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Bipartisan support emerges for aid to ailing local news outlets amid pandemic

Senate passes bill to boost small business aid, hospitals and testing
Senate passes bill to boost small business ai... 03:05

Washington — Charges of "fake news" and "enemy of the people" may still emanate from the White House, where the president continues his barrage against the Fourth Estate amidst the coronavirus pandemic.

But at the other end of Pennsylvania Avenue, there is a groundswell of support for an already battered news industry that now finds itself grappling with drastic cuts spurred by a loss in advertising revenue during the crisis. As newsrooms across the country undergo mass furloughs, layoffs and pay reductions, lawmakers on Capitol Hill from both parties are trying to ensure that news organizations large and small, local and national, have access to federal assistance.

"Just like people say, 'I hate Congress but I love my congressman,' in a similar way, politicians will say, 'I hate the media' but they also very much care about the health and well-being of their local news publisher, because they know the role it plays in the community and the need to get quality and reliable information to the public," David Chavern, president and CEO of the News Media Alliance, which represents more than 2,000 news organizations in the U.S., told CBS News. 

"We've been telling the story about local news for a while, but we've certainly been in this moment saying, just when we need these folks the most, they're getting financially racked, and this is a negative impact in an industry that already had a weak financial model," he added.

A survey from the International News Media Association conducted in mid-March found that as many as 62% of news publishers experienced a decline in advertising revenue, according to the News Media Alliance. The New York Times estimates 33,000 employees of U.S. media companies have been furloughed, laid off or seen their pay reduced since the virus arrived on U.S. shores.

But Americans are turning more to local news for information about stay-at-home orders, the number of coronavirus cases in their cities and states, and where they can find testing. Comscore, which measures online traffic across the industry, found that visits to local news sites spiked 89% in March from February, while 51% of U.S. adults are following news about the coronavirus pandemic "very closely," according to a March poll from Pew Research Center.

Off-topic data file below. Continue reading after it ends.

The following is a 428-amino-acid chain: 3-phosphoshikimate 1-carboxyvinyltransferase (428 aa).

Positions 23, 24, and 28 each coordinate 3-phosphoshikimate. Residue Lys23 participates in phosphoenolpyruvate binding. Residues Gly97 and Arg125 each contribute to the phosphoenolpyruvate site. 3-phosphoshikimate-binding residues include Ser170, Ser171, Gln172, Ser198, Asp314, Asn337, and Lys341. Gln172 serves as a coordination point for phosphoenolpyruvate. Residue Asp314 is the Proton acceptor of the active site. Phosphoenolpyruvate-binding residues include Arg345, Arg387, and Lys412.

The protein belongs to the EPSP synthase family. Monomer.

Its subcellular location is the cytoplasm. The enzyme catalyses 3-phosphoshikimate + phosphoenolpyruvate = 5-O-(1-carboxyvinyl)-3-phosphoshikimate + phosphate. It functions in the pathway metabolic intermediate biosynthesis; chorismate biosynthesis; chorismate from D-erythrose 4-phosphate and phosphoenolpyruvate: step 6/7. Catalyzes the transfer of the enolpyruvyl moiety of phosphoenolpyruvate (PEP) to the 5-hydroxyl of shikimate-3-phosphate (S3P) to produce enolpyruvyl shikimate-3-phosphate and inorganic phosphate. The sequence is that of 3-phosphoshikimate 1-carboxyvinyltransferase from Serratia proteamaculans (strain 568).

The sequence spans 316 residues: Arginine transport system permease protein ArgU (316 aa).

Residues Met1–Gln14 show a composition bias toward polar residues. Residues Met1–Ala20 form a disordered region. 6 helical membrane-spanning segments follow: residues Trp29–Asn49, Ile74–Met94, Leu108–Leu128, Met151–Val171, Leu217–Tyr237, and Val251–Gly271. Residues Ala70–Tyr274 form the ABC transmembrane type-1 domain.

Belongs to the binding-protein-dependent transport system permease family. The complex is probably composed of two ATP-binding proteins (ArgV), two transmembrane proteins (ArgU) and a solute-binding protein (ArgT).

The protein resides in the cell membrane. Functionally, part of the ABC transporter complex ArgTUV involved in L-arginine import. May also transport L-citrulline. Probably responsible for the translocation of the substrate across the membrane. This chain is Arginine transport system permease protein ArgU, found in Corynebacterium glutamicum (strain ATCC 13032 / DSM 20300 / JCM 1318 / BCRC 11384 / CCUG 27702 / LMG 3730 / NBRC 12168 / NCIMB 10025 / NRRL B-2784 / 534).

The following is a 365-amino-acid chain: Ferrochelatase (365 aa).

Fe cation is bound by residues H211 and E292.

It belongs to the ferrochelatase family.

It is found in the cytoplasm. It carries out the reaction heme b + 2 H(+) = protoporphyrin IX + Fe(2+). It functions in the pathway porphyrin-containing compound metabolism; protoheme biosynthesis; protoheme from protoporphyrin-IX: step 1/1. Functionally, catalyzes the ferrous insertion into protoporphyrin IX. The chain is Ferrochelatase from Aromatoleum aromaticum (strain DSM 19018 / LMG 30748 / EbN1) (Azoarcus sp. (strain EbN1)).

To ensure the viability of local news outlets, a bipartisan group of four senators sent a letter to Senate Majority Leader Mitch McConnell and Minority Leader Chuck Schumer on Sunday asking them to make sure eligibility for loans under the Small Business Administration's (SBA) Paycheck Protection Program is extended to local newspapers and television and radio stations.

The senators — Democrats Maria Cantwell of Washington and Amy Klobuchar of Minnesota, and Republicans John Kennedy of Louisiana and John Boozman of Arkansas — want future legislation to waive the SBA's affiliation rules for local newspapers and broadcasters, which may restrict companies owned or controlled by larger entities from receiving aid.

"Ensuring that local news outlets remain viable at this critical time is not only a matter of fairness, but is essential to public health," the senators wrote. "Local newspapers, radio and television stations provide important local content that keeps their communities informed."

The American people, they added, look to local newspapers and broadcasters for coverage on school and business closures and to "widely community public health guidance, and to combat life-threatening misinformation."

A bipartisan group of 240 House members, meanwhile, are calling for the Trump administration to support news organizations by directing federal advertising dollars to local outlets.